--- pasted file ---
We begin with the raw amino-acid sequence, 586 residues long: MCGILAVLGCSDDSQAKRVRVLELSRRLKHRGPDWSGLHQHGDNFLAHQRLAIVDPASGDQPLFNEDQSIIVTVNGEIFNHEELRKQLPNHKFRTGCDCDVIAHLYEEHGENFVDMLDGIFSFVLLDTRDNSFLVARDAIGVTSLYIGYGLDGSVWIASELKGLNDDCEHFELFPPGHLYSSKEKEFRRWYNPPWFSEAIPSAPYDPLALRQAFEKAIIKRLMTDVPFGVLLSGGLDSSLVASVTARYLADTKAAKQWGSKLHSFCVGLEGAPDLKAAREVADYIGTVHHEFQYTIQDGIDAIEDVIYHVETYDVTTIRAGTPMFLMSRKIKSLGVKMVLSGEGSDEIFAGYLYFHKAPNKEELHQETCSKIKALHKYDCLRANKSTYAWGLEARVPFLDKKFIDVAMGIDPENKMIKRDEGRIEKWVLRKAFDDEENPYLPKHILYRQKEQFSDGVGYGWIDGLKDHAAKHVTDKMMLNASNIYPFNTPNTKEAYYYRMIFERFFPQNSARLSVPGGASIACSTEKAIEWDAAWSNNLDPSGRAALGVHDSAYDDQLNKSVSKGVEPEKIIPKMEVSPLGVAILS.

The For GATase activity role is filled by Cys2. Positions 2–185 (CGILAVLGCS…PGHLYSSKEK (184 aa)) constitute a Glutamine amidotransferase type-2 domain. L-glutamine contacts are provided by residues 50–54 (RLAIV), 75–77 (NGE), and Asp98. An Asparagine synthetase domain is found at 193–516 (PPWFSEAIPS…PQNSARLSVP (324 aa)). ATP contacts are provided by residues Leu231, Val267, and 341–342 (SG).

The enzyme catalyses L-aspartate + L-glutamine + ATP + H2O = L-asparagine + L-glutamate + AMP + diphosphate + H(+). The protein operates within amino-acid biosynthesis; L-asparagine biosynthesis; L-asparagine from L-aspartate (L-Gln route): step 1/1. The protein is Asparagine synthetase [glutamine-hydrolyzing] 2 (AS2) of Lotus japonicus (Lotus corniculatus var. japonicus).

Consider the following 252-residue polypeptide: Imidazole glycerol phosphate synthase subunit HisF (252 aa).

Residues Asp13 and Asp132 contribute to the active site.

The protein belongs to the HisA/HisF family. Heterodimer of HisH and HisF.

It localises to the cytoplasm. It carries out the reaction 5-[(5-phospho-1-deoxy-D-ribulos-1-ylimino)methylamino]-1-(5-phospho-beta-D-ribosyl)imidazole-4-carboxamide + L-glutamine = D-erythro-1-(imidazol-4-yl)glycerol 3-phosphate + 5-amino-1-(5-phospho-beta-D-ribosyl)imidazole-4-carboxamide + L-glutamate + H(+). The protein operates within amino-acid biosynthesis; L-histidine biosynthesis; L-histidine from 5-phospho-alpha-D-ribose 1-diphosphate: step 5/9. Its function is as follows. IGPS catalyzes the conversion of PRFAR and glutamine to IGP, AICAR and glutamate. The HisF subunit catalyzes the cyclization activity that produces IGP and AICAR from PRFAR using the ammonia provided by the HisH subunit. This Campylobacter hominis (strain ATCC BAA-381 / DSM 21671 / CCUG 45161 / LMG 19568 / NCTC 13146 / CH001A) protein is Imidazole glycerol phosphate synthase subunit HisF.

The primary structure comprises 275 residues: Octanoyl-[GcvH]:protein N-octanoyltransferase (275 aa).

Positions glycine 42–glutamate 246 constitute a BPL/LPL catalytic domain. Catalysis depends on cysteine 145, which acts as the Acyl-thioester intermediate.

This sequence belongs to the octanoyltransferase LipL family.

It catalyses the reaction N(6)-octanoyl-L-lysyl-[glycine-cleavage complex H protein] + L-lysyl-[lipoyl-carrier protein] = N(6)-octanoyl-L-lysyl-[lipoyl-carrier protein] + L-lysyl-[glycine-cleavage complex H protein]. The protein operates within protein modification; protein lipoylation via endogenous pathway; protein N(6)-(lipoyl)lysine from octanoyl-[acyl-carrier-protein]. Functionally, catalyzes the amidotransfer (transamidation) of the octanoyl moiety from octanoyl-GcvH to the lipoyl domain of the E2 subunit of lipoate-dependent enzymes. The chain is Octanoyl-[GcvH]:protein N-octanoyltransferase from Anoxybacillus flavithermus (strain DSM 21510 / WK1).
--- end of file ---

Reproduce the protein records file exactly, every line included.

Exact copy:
We begin with the raw amino-acid sequence, 586 residues long: MCGILAVLGCSDDSQAKRVRVLELSRRLKHRGPDWSGLHQHGDNFLAHQRLAIVDPASGDQPLFNEDQSIIVTVNGEIFNHEELRKQLPNHKFRTGCDCDVIAHLYEEHGENFVDMLDGIFSFVLLDTRDNSFLVARDAIGVTSLYIGYGLDGSVWIASELKGLNDDCEHFELFPPGHLYSSKEKEFRRWYNPPWFSEAIPSAPYDPLALRQAFEKAIIKRLMTDVPFGVLLSGGLDSSLVASVTARYLADTKAAKQWGSKLHSFCVGLEGAPDLKAAREVADYIGTVHHEFQYTIQDGIDAIEDVIYHVETYDVTTIRAGTPMFLMSRKIKSLGVKMVLSGEGSDEIFAGYLYFHKAPNKEELHQETCSKIKALHKYDCLRANKSTYAWGLEARVPFLDKKFIDVAMGIDPENKMIKRDEGRIEKWVLRKAFDDEENPYLPKHILYRQKEQFSDGVGYGWIDGLKDHAAKHVTDKMMLNASNIYPFNTPNTKEAYYYRMIFERFFPQNSARLSVPGGASIACSTEKAIEWDAAWSNNLDPSGRAALGVHDSAYDDQLNKSVSKGVEPEKIIPKMEVSPLGVAILS.

The For GATase activity role is filled by Cys2. Positions 2–185 (CGILAVLGCS…PGHLYSSKEK (184 aa)) constitute a Glutamine amidotransferase type-2 domain. L-glutamine contacts are provided by residues 50–54 (RLAIV), 75–77 (NGE), and Asp98. An Asparagine synthetase domain is found at 193–516 (PPWFSEAIPS…PQNSARLSVP (324 aa)). ATP contacts are provided by residues Leu231, Val267, and 341–342 (SG).

The enzyme catalyses L-aspartate + L-glutamine + ATP + H2O = L-asparagine + L-glutamate + AMP + diphosphate + H(+). The protein operates within amino-acid biosynthesis; L-asparagine biosynthesis; L-asparagine from L-aspartate (L-Gln route): step 1/1. The protein is Asparagine synthetase [glutamine-hydrolyzing] 2 (AS2) of Lotus japonicus (Lotus corniculatus var. japonicus).

Consider the following 252-residue polypeptide: Imidazole glycerol phosphate synthase subunit HisF (252 aa).

Residues Asp13 and Asp132 contribute to the active site.

The protein belongs to the HisA/HisF family. Heterodimer of HisH and HisF.

It localises to the cytoplasm. It carries out the reaction 5-[(5-phospho-1-deoxy-D-ribulos-1-ylimino)methylamino]-1-(5-phospho-beta-D-ribosyl)imidazole-4-carboxamide + L-glutamine = D-erythro-1-(imidazol-4-yl)glycerol 3-phosphate + 5-amino-1-(5-phospho-beta-D-ribosyl)imidazole-4-carboxamide + L-glutamate + H(+). The protein operates within amino-acid biosynthesis; L-histidine biosynthesis; L-histidine from 5-phospho-alpha-D-ribose 1-diphosphate: step 5/9. Its function is as follows. IGPS catalyzes the conversion of PRFAR and glutamine to IGP, AICAR and glutamate. The HisF subunit catalyzes the cyclization activity that produces IGP and AICAR from PRFAR using the ammonia provided by the HisH subunit. This Campylobacter hominis (strain ATCC BAA-381 / DSM 21671 / CCUG 45161 / LMG 19568 / NCTC 13146 / CH001A) protein is Imidazole glycerol phosphate synthase subunit HisF.

The primary structure comprises 275 residues: Octanoyl-[GcvH]:protein N-octanoyltransferase (275 aa).

Positions glycine 42–glutamate 246 constitute a BPL/LPL catalytic domain. Catalysis depends on cysteine 145, which acts as the Acyl-thioester intermediate.

This sequence belongs to the octanoyltransferase LipL family.

It catalyses the reaction N(6)-octanoyl-L-lysyl-[glycine-cleavage complex H protein] + L-lysyl-[lipoyl-carrier protein] = N(6)-octanoyl-L-lysyl-[lipoyl-carrier protein] + L-lysyl-[glycine-cleavage complex H protein]. The protein operates within protein modification; protein lipoylation via endogenous pathway; protein N(6)-(lipoyl)lysine from octanoyl-[acyl-carrier-protein]. Functionally, catalyzes the amidotransfer (transamidation) of the octanoyl moiety from octanoyl-GcvH to the lipoyl domain of the E2 subunit of lipoate-dependent enzymes. The chain is Octanoyl-[GcvH]:protein N-octanoyltransferase from Anoxybacillus flavithermus (strain DSM 21510 / WK1).